answersLogoWhite

Top Answer
User Avatar
Wiki User
Answered 2008-04-17 06:17:25

It depends. If you put on a metal roof where you had shingles before and you live in a high hail damage area, the premiums may go up. Typically a new roof will only help, but will not drop the premiums anywhere near the cost of the roof.

001
๐Ÿ™
0
๐Ÿคจ
0
๐Ÿ˜ฎ
0
๐Ÿ˜‚
0
User Avatar

Your Answer

Related Questions


If you don't have homeowners insurance you just have to remove the tree and fix the damage yourself.


NO, Homeowners insurance does not cover automobiles.


Yes, but the premiums are through the roof.


File a claim on your comprehensive auto insurance if you have it. Your homeowners insurance will not cover damage to your vehicle.


In most cases the association is responsible for mantaining the roof and structure. It should the the association's insurance problem.


Most homeowners insurance companies do not provide mortgage financing. Any damage done to a home, such as hail, wind, fire, etc. should be covered by the homeowners insurance. If the roof is just "worn out" it is the homeowners responsibility This is considered normal and expected maintenance incidental to home ownership.


be more specific - collapse by weight of ice and snow is covered for example......how did the snow damage the roof?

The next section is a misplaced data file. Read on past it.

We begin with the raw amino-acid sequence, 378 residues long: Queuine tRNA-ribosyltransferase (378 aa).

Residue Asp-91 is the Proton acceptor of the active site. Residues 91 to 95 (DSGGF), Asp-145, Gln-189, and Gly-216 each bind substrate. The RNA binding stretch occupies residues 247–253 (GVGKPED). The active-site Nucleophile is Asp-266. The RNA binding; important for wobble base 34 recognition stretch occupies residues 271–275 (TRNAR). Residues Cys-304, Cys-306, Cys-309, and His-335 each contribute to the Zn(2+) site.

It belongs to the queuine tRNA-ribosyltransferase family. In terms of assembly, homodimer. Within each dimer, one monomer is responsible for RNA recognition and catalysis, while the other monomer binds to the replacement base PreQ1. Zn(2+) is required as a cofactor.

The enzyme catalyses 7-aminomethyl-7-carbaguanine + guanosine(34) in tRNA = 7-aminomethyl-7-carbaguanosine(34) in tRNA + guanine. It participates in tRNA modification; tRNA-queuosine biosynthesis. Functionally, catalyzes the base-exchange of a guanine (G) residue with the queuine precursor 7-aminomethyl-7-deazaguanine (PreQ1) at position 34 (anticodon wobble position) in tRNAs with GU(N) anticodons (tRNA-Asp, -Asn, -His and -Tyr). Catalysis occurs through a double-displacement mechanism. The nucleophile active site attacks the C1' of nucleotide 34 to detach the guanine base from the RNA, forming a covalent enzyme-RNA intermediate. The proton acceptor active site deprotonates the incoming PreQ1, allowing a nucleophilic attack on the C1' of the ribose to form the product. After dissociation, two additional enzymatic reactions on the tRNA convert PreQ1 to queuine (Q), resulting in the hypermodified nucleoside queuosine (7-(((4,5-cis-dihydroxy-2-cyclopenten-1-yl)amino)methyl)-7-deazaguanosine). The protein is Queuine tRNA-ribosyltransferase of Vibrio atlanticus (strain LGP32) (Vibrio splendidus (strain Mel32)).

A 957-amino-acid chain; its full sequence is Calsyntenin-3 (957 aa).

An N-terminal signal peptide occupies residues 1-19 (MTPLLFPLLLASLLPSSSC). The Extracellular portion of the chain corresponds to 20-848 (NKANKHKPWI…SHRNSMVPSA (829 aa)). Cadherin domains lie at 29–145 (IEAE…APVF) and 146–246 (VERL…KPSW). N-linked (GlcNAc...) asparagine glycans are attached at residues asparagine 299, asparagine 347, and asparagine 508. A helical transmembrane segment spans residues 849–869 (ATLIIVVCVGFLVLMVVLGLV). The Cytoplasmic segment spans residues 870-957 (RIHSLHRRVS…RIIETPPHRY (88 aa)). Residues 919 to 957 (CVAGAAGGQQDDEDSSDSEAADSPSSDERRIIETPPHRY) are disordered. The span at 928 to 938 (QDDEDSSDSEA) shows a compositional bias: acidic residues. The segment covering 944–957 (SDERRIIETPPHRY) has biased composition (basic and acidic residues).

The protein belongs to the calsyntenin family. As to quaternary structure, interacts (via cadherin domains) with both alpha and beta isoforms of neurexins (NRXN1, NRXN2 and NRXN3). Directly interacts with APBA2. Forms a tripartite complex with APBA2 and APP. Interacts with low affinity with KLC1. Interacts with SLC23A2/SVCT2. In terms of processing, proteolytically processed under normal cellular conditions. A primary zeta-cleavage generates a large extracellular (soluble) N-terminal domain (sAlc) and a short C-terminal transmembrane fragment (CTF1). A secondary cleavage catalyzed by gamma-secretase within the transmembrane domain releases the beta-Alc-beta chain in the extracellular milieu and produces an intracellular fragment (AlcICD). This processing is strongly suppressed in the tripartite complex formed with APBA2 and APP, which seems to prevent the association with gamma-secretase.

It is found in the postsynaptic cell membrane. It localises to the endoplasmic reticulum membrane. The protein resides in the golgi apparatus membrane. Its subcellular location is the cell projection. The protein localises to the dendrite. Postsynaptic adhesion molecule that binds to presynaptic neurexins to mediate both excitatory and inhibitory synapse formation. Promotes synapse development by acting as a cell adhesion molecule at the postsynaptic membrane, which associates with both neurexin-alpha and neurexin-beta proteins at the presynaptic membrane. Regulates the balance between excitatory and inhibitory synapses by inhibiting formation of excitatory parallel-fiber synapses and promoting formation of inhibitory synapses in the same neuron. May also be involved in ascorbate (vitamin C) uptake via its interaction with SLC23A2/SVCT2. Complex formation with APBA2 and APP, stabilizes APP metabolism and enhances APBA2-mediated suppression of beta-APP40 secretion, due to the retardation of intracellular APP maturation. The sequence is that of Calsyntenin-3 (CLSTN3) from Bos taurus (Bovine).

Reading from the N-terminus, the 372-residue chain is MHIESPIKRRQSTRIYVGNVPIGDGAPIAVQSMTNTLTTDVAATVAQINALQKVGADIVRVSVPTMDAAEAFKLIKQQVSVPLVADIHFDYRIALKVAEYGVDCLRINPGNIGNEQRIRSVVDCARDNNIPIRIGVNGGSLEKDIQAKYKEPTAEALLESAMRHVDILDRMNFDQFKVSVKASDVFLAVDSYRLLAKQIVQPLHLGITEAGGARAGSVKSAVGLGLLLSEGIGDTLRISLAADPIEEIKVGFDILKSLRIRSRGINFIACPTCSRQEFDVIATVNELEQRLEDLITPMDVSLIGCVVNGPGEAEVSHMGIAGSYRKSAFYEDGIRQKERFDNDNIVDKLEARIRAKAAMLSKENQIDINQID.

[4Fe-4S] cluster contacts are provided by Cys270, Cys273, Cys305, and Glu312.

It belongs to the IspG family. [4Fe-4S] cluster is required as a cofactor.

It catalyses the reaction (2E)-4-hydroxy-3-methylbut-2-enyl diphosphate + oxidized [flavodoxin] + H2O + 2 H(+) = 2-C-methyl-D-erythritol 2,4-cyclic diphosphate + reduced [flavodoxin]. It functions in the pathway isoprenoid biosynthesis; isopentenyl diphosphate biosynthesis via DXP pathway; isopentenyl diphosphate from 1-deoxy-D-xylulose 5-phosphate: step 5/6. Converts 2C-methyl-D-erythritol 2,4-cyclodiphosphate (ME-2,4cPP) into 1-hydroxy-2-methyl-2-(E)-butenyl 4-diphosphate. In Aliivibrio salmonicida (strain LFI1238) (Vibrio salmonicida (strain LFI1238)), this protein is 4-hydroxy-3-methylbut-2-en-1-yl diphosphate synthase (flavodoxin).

Yes. This is not a 'flood' situation. Flood insurance covers rising waters entering the home. The homeowners policy covers resulting water damage from a wind damaged roof.


Homeowners insurance specifically excludes damage done to any four wheel motorized vehicles and motorcycles. Your only coverage for such is under an auto insurance policy and you will need to have comprehensive coverage for such a claim.


Depends on what damaged the roof. They almost always cover it. Call them. If they say they don't cover it, then ask where it says that in their policy.


This depends on the Terms and Conditions of the Policy, you will find these on the Policy Document itself.


It really depends on several factors such as the language of your Homeowners Insurance Policy, The condition of your roof but primarily, whether you have replacement valuation on your homeowners insurance policy. If your wanting your roof replaced simply because it is worn out then there is no policy that will cover it as that is just a normal and expected part of home ownership. Composition (Shingle) roofs need to be replaced about every 20 years or so. If your roof is severely damaged and a total loss due to a covered peril such as wind or hail damage, with replacement valuation coverage on your policy and the roof is beyond repair, then you should have no problem getting it covered for replacement by your insurer.


In most states, homeowner's insurance does not cover water damage from a leaky roof. Water damage is generally covered under a separate policy called flood insurance.


Most Homeowners Insurance Policies do pay roof repairs if damaged by a covered peril so long as its not a worn out roof or pre existing condition. Mold and Termite or other common household pests are not covered unless specified in the named perils or by endorsement. The best chance of getting Homeowners "All Risk" coverage is buy purchasing a Homeowners HOC or HO3 all risk policy.


A call to your insurance company describing why the shingles were lost will answer your question.


No,, homeowners insurance does not cover normal maintenance costs nor damages that result from lack of maintenance.